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Toasts of the President and President Zalman Shazar of Israel.

August 02, 1966

Mr. President, ladies and gentlemen:

In the traditional Hebrew greeting we welcome our esteemed guest: Boruch ha-ba . . . blessed is he who comes to our shores as the leader of a people for whom we hold the greatest admiration.

Mr. President, as a renowned scholar and educator, and as a pioneer in the new Israel, you are deeply versed in the teachings of the Bible.

And you know that our Republic, like yours, was nurtured by the philosophy of the ancient Hebrew teachers who taught mankind the principles of morality, of social. justice, and of universal peace.

This is our heritage, and it is yours.

The message inscribed on the Liberty Bell in Philadelphia is the clarion call of Leviticus:

"Proclaim Liberty throughout all the land unto all the Inhabitants thereof."

It is a message not only for America, or for Israel, but for the whole world.

We cannot .proclaim tonight that all men have liberty, that all men are moral, that all men are just. We do not have universal peace.

But those of good will continue their work to liberate the human spirit from the degradation of poverty and pestilence, of hunger and oppression. As spiritual heirs of the Biblical tradition we recognize that no society anywhere can be more secure unless it is also just.

Israel today carries forward its pursuit of spiritual values. It is sharing those values and those experiences with other countries in the world.

We in America, as we meet here with all of our blessings tonight, are keenly aware that God has showered our land with abundance. The sharing of our blessings with others is a value we hold in common with Israel.

Above all, Mr. President, we share in common the vision of peace you call shalom.

The prophet Micah described it in this way: that every man sit under his vine and fig tree and "none shall make him afraid."

As our beloved, great, late President, John F. Kennedy, said on May 8, 1963, as a declaration of the leader of this country and as spokesman for this land: "We support the security of both Israel and her neighbors ....

We strongly oppose the use of force or the threat of force in the Near East .... "

We subscribe to that policy.

This I say in friendship for all the peoples of that region. We extend to all the hand of friendship, and offer to help all in meeting the challenges of fear and pestilence and poverty.

We look toward the happy and peaceful pursuits that can bring tranquillity and the blessings of knowledge and understanding to all peoples, without fear of war.

We welcome you tonight, Mr. President, in friendship and in deep respect for you and the people of your country.

I should like to ask all gathered here to join me in the traditional Hebrew toast in honor of our distinguished guest--to life, to peace, to blessing for all mankind.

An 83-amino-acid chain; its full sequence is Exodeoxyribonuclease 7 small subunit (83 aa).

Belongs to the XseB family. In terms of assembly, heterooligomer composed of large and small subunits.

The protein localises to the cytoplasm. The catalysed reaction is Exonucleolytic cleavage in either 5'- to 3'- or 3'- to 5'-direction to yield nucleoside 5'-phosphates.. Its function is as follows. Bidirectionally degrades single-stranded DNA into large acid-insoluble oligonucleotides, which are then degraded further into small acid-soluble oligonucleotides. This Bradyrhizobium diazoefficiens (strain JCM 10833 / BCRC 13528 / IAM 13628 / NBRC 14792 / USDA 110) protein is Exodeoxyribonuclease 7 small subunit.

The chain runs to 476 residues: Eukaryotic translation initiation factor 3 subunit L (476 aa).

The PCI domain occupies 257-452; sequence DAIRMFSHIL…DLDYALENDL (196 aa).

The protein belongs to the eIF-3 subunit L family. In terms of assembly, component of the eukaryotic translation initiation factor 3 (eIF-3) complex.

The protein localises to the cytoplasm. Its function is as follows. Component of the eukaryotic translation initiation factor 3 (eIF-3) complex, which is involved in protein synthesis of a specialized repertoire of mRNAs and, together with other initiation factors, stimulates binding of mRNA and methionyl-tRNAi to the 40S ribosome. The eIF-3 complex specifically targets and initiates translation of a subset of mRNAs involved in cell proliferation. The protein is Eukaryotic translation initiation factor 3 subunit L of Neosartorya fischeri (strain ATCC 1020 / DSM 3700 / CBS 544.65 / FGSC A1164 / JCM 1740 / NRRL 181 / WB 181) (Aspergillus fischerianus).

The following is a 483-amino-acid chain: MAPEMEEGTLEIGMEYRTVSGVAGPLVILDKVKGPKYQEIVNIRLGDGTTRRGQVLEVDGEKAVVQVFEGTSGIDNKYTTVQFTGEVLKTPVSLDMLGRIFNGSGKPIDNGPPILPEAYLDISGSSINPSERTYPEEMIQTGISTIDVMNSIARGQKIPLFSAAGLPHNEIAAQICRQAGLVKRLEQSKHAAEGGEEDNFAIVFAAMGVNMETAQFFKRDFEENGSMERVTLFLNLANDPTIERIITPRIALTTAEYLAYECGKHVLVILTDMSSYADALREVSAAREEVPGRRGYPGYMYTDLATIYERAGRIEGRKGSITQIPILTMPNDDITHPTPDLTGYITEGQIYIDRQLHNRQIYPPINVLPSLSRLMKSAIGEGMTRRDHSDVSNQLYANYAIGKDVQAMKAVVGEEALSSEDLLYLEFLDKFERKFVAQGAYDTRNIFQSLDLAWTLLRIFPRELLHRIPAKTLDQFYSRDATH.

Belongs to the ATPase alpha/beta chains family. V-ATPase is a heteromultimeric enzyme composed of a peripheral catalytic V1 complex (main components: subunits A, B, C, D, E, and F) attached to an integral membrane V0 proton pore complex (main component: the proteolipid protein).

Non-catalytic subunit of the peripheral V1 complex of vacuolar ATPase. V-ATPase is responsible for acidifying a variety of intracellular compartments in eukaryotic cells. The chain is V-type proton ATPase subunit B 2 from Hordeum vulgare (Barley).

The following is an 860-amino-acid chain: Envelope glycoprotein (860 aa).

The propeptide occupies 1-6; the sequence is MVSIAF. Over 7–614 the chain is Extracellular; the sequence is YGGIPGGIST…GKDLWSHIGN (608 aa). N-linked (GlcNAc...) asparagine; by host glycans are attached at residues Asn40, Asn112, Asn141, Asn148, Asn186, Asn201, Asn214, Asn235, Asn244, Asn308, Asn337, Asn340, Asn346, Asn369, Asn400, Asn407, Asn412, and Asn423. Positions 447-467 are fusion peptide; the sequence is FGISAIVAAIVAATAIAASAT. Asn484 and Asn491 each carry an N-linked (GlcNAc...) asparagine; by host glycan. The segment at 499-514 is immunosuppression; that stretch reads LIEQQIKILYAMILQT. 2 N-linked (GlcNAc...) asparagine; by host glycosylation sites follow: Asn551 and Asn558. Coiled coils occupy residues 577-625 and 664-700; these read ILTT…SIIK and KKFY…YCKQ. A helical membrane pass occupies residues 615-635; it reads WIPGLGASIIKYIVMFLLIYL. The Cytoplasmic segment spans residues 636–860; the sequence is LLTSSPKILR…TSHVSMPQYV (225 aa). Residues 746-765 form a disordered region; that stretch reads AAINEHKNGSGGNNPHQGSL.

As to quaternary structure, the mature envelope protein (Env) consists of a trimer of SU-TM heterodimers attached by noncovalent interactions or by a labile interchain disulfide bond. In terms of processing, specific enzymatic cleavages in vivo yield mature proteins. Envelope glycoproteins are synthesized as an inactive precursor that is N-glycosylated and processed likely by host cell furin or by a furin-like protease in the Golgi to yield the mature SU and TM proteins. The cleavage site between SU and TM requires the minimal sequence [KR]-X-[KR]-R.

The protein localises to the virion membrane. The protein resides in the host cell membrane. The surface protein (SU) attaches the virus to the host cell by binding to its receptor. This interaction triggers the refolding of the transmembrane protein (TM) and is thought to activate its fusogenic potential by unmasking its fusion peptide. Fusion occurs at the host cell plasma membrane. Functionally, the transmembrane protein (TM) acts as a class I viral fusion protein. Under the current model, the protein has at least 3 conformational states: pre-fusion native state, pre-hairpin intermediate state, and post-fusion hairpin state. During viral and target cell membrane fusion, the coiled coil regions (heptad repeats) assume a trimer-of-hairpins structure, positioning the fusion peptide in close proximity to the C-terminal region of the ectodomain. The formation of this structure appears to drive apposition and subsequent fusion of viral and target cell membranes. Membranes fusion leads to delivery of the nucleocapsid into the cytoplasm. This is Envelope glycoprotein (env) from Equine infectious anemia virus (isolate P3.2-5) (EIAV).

Note: The President spoke at 10:29 p.m. in the State Dining Room at the White House. President Shazar responded as follows:
Dear Mr. President and Mrs. Johnson.

Before I respond to your gracious toast of friendship, Mr. President, may I, on behalf of Mrs. Shazar and myself, express to you and to Mrs. Johnson our heartfelt congratulations on the occasion of the marriage of your daughter 4 days from now.
May she and her husband enjoy a long life of happiness. Let me tell her the same words in an old Jewish expression as we used to say "Mazel tov." It means good luck.

I would like to give voice tonight to the deep appreciation which I feel and which I believe is shared by men and women in many lands for your leadership in the effort to achieve a world in which every nation would be left alone to lead its life in accordance with its own free choice in which its independence and integrity are respected.

Your name, Mr. President, will always be associated with the concept that the only real enemies of men are ignorance, poverty, disease, racial discrimination, and the degradation of man by his fellow man. They are the enemies of mankind.

Under your leadership, the American people have been foremost not only in projecting this vision, but in helping to realize it--many of the countries which have reason to be grateful to the United States for the help they have received in tackling these enemies in maintaining their freedom.

Mr. President, I bring you a cordial message of greeting from our Prime Minister, Levi Eshkol, and from all the people of my country in Israel. On behalf of the Government and people of my country, I wish to record our appreciation of the understanding which has marked your approach to our problems and the satisfaction in the continued growth of the friendship between our two countries.

It is a great honor for me to ask this distinguished gathering to join me in wishing you a long life and considerable success in moving mankind toward the goals of peace and greatness. With the greeting of "L'chayim tovim u-shalom," to life, to good life, and to peace, I toast the President of the United States and Mrs. Johnson.

Lyndon B. Johnson, Toasts of the President and President Zalman Shazar of Israel. Online by Gerhard Peters and John T. Woolley, The American Presidency Project https://www.presidency.ucsb.edu/node/239289

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